Indian officials plan to measure Mt Everest to prove earthquake theory wrong

The Indian government's mapping organisation Survey of India will send an expedition to the world's tallest peak later this year. Photo / 123RF
The Indian government's mapping organisation Survey of India will send an expedition to the world's tallest peak later this year. Photo / 123RF

The Indian government plans to measure the height of Mount Everest to put to rest speculation that a powerful earthquake in 2015 may have caused it to shrink.

The government's mapping organisation Survey of India will send an expedition to the world's tallest peak later this year, the agency's chief Swarna Subba Rao says.

The 7.8-magnitude earthquake in the Himalayas on April 25, 2015 - which devastated Nepal's capital Kathmandu - prompted scientists to wonder if the Everest's height and position had been affected.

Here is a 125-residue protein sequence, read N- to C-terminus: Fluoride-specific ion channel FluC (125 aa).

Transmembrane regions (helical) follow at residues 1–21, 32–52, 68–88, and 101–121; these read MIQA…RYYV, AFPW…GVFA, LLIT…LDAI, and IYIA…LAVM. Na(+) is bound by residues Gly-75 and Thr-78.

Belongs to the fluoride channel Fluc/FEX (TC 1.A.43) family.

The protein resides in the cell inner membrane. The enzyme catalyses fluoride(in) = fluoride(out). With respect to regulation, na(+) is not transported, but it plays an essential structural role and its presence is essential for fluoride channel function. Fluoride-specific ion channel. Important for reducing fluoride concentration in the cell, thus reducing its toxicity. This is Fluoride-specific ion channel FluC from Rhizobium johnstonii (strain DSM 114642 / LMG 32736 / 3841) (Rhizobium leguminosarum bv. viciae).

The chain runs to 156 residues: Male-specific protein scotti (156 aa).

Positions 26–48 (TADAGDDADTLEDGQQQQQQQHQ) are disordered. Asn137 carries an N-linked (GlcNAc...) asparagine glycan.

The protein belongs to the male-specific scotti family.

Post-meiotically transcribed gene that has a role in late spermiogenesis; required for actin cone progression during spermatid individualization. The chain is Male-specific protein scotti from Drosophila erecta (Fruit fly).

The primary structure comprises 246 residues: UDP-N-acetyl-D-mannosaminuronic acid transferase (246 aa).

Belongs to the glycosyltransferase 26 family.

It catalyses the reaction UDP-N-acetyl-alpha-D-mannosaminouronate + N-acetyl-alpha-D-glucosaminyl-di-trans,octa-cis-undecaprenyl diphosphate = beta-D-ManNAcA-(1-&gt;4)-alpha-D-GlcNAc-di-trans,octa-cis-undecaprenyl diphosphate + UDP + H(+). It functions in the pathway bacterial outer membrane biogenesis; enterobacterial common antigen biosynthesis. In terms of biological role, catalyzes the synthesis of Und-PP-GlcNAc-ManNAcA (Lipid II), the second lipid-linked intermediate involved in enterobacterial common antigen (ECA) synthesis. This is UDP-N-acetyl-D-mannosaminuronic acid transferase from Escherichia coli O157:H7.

Rao said Survey of India would send an expedition to measure the mountain using two techniques: one team would climb the peak and use GPS to measure the height, while another team would use trigonometry to measure it from nearby locations.

Scientists say a satellite-based GPS calculation is a more accurate technique, but Rao said using different methods would help settle the issue once and for all.

No dates have been set yet for the 2017 expedition. Rao said the mapping agency would collaborate with the Nepal government.

The mountain is located on the international border of China and Nepal.

Everest was given the title of the world's tallest mountain in 1856 after surveys by various organisations including the Survey of India.

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